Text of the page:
Water + Us: How We Think, Feel, and Take Action on Water

Water + Us: How We Think, Feel, and Take Action on Water

Do you know all about water? You might know less than you think.

Recently, The Water Main – a social impact arm of American Public Media that endeavors to build public will in support of clean, accessible, affordable water – conducted “the first nationally representative survey designed to measure Americans’ knowledge, connection, concern and action related to water issues facing the country.” The report that followed, highlighted some surprising information about people and water in the United States.

Water + Us: How We Think, Feel and Take Action on Water shows we know less than we might think. The report asked questions about quality, infrastructure, the water cycle, water quantity and water availability (our favorite topic). The authors found that American’s “don’t have a deep knowledge of water issues,” and what they do know, varies. In general, we know more about topics like water demand, flooding and food production, and less about those that relate to infrastructure and human activities like where our water comes from, sources of pollution and which chemicals are regulated.

While climate change gets a lot of public attention (and scrutiny), and the fossil fuel versus clean energy debate rages on, water – the one essential element we humans can’t live without – has become the ignored middle child of environmental concerns. On average, people answered just 48 percent of survey questions correctly. Even having a college degree didn’t result in greater knowledge – just 51 percent of educated respondents got it right.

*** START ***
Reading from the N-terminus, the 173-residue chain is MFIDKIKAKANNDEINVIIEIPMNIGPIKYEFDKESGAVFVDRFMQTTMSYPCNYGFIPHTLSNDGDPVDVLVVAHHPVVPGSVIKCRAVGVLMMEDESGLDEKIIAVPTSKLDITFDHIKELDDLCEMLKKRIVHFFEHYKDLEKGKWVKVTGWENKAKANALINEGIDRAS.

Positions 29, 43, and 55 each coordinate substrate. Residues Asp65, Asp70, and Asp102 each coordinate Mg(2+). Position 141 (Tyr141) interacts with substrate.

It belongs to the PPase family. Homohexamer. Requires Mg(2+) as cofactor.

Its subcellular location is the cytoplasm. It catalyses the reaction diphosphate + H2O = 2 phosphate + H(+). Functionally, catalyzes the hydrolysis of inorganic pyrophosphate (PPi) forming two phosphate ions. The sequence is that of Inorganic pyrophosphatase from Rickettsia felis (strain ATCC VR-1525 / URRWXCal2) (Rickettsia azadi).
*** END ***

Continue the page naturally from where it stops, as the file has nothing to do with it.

In spite of their lack of knowledge, 65 percent of people said that water plays a meaningful role in their lives (we would wager that closer to 100 percent of those who have completed our Water Footprint Calculator would say this), and that it is an important part of their recreation. In addition, more than half of the respondents expressed concern over water issues, including immediate concerns like affordability and safety, as well as the future of the nation’s water resources (state water managers worry about that too).

Most people don’t understand how crucial a clean, safe, abundant supply of water is until it is gone from their lives. We hope to be able to change that through this website. We applaud The Water Main for establishing a baseline level of knowledge and acknowledging the country’s concern about our water future.

[The Water Main]